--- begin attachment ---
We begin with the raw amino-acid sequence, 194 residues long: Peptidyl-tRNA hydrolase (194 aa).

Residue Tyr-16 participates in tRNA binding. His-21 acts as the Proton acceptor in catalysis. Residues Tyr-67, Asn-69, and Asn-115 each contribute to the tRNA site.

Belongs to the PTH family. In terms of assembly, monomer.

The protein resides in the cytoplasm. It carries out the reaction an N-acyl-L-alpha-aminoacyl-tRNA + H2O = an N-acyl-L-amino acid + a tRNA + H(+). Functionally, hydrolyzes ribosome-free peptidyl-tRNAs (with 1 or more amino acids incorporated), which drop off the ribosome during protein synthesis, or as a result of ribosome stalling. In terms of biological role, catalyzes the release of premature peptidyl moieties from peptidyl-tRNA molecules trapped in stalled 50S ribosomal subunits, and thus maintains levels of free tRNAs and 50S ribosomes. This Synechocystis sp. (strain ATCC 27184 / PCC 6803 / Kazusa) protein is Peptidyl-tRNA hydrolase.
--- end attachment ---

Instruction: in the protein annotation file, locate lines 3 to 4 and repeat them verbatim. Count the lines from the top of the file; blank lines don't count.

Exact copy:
Belongs to the PTH family. In terms of assembly, monomer.

The protein resides in the cytoplasm. It carries out the reaction an N-acyl-L-alpha-aminoacyl-tRNA + H2O = an N-acyl-L-amino acid + a tRNA + H(+). Functionally, hydrolyzes ribosome-free peptidyl-tRNAs (with 1 or more amino acids incorporated), which drop off the ribosome during protein synthesis, or as a result of ribosome stalling. In terms of biological role, catalyzes the release of premature peptidyl moieties from peptidyl-tRNA molecules trapped in stalled 50S ribosomal subunits, and thus maintains levels of free tRNAs and 50S ribosomes. This Synechocystis sp. (strain ATCC 27184 / PCC 6803 / Kazusa) protein is Peptidyl-tRNA hydrolase.